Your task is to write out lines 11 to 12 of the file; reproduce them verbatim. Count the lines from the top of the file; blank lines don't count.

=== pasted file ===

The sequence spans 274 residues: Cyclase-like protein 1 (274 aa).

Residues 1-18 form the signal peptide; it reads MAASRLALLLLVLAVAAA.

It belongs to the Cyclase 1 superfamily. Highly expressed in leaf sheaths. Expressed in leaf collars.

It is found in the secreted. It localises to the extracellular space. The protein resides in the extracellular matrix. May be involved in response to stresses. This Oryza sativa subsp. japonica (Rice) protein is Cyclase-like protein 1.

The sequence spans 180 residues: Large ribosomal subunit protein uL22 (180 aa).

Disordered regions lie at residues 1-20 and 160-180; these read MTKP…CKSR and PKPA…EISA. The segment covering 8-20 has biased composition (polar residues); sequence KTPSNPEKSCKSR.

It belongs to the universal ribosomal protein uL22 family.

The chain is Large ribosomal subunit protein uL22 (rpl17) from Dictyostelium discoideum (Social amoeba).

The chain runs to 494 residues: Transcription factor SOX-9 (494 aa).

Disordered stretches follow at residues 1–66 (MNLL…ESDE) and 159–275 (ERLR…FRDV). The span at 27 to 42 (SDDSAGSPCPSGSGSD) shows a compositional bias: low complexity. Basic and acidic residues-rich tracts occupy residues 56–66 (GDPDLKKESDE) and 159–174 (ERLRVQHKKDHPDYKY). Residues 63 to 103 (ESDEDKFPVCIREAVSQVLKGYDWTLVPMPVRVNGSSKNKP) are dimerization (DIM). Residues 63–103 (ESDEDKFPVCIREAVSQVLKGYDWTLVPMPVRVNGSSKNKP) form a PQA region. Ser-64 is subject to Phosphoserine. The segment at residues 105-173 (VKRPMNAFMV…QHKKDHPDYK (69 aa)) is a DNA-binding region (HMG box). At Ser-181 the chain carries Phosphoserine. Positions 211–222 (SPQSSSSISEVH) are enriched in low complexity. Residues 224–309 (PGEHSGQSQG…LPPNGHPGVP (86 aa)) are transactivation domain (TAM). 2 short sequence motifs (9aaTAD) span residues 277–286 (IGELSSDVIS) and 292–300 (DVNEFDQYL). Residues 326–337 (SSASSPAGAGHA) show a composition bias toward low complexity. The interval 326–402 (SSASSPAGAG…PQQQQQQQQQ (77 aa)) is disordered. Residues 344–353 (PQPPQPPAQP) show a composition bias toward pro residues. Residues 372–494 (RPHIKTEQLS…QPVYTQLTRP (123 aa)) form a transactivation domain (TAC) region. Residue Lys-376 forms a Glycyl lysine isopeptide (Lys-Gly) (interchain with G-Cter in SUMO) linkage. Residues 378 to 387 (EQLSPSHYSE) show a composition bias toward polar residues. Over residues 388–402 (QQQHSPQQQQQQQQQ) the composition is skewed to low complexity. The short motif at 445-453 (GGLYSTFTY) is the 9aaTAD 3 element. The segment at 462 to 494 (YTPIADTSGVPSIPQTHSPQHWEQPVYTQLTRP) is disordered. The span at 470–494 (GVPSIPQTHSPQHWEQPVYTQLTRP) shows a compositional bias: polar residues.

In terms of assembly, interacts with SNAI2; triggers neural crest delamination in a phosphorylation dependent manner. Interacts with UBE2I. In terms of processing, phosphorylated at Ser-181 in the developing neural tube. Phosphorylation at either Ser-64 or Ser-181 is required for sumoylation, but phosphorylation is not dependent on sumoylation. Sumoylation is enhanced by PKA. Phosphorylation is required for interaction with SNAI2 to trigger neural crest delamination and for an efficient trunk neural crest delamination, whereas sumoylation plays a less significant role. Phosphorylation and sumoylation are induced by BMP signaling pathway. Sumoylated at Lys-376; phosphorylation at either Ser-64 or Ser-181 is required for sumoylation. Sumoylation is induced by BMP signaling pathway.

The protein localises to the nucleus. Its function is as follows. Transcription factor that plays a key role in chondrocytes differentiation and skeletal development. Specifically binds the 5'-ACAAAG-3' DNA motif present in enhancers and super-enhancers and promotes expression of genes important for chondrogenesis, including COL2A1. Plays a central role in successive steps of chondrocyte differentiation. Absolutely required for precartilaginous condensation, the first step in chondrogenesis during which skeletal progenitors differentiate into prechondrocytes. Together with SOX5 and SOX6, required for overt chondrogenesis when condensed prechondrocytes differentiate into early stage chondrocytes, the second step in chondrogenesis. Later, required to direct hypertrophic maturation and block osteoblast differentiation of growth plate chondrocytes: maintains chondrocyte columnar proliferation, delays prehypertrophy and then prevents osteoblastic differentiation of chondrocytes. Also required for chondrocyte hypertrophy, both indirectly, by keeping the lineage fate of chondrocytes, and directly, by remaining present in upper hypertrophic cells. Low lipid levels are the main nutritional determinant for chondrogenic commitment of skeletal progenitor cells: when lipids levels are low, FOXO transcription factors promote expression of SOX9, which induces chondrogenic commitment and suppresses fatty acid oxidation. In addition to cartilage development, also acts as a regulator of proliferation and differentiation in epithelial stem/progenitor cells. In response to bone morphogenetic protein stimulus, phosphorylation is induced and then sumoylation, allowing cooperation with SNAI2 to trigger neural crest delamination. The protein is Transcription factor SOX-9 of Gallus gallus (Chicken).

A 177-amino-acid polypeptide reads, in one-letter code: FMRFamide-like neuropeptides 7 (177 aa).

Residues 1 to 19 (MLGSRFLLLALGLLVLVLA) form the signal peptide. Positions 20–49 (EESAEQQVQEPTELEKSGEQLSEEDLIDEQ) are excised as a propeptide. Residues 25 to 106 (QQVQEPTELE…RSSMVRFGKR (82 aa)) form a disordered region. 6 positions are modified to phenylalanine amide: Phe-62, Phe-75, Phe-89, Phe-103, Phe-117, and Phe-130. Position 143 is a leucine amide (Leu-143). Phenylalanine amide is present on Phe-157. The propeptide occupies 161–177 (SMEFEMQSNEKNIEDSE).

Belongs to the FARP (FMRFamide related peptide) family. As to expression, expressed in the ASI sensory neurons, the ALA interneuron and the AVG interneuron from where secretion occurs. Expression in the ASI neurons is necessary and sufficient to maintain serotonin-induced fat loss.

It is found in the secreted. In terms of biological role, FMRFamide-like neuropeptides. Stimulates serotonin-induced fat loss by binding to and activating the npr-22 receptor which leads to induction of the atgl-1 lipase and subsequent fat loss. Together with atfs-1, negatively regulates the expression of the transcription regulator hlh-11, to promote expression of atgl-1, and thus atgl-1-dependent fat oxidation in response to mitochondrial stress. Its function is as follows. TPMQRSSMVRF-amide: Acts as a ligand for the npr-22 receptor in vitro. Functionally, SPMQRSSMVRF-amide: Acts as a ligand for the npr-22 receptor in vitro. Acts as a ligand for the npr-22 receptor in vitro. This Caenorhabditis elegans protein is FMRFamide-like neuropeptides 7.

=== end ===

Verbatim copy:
In terms of assembly, interacts with SNAI2; triggers neural crest delamination in a phosphorylation dependent manner. Interacts with UBE2I. In terms of processing, phosphorylated at Ser-181 in the developing neural tube. Phosphorylation at either Ser-64 or Ser-181 is required for sumoylation, but phosphorylation is not dependent on sumoylation. Sumoylation is enhanced by PKA. Phosphorylation is required for interaction with SNAI2 to trigger neural crest delamination and for an efficient trunk neural crest delamination, whereas sumoylation plays a less significant role. Phosphorylation and sumoylation are induced by BMP signaling pathway. Sumoylated at Lys-376; phosphorylation at either Ser-64 or Ser-181 is required for sumoylation. Sumoylation is induced by BMP signaling pathway.

The protein localises to the nucleus. Its function is as follows. Transcription factor that plays a key role in chondrocytes differentiation and skeletal development. Specifically binds the 5'-ACAAAG-3' DNA motif present in enhancers and super-enhancers and promotes expression of genes important for chondrogenesis, including COL2A1. Plays a central role in successive steps of chondrocyte differentiation. Absolutely required for precartilaginous condensation, the first step in chondrogenesis during which skeletal progenitors differentiate into prechondrocytes. Together with SOX5 and SOX6, required for overt chondrogenesis when condensed prechondrocytes differentiate into early stage chondrocytes, the second step in chondrogenesis. Later, required to direct hypertrophic maturation and block osteoblast differentiation of growth plate chondrocytes: maintains chondrocyte columnar proliferation, delays prehypertrophy and then prevents osteoblastic differentiation of chondrocytes. Also required for chondrocyte hypertrophy, both indirectly, by keeping the lineage fate of chondrocytes, and directly, by remaining present in upper hypertrophic cells. Low lipid levels are the main nutritional determinant for chondrogenic commitment of skeletal progenitor cells: when lipids levels are low, FOXO transcription factors promote expression of SOX9, which induces chondrogenic commitment and suppresses fatty acid oxidation. In addition to cartilage development, also acts as a regulator of proliferation and differentiation in epithelial stem/progenitor cells. In response to bone morphogenetic protein stimulus, phosphorylation is induced and then sumoylation, allowing cooperation with SNAI2 to trigger neural crest delamination. The protein is Transcription factor SOX-9 of Gallus gallus (Chicken).